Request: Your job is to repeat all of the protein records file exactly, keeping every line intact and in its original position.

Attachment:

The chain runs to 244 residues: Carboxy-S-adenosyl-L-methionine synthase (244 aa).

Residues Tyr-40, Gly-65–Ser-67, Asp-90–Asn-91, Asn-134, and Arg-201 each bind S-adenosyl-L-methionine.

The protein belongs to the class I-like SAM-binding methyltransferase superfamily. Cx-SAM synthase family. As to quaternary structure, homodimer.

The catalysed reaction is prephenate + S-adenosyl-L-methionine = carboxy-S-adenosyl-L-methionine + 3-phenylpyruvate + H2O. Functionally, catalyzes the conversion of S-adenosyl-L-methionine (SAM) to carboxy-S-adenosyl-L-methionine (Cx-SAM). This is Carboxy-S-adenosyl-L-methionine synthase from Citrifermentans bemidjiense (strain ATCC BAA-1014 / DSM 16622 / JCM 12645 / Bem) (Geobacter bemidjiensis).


The chain runs to 244 residues: Carboxy-S-adenosyl-L-methionine synthase (244 aa).

Residues Tyr-40, Gly-65–Ser-67, Asp-90–Asn-91, Asn-134, and Arg-201 each bind S-adenosyl-L-methionine.

The protein belongs to the class I-like SAM-binding methyltransferase superfamily. Cx-SAM synthase family. As to quaternary structure, homodimer.

The catalysed reaction is prephenate + S-adenosyl-L-methionine = carboxy-S-adenosyl-L-methionine + 3-phenylpyruvate + H2O. Functionally, catalyzes the conversion of S-adenosyl-L-methionine (SAM) to carboxy-S-adenosyl-L-methionine (Cx-SAM). This is Carboxy-S-adenosyl-L-methionine synthase from Citrifermentans bemidjiense (strain ATCC BAA-1014 / DSM 16622 / JCM 12645 / Bem) (Geobacter bemidjiensis).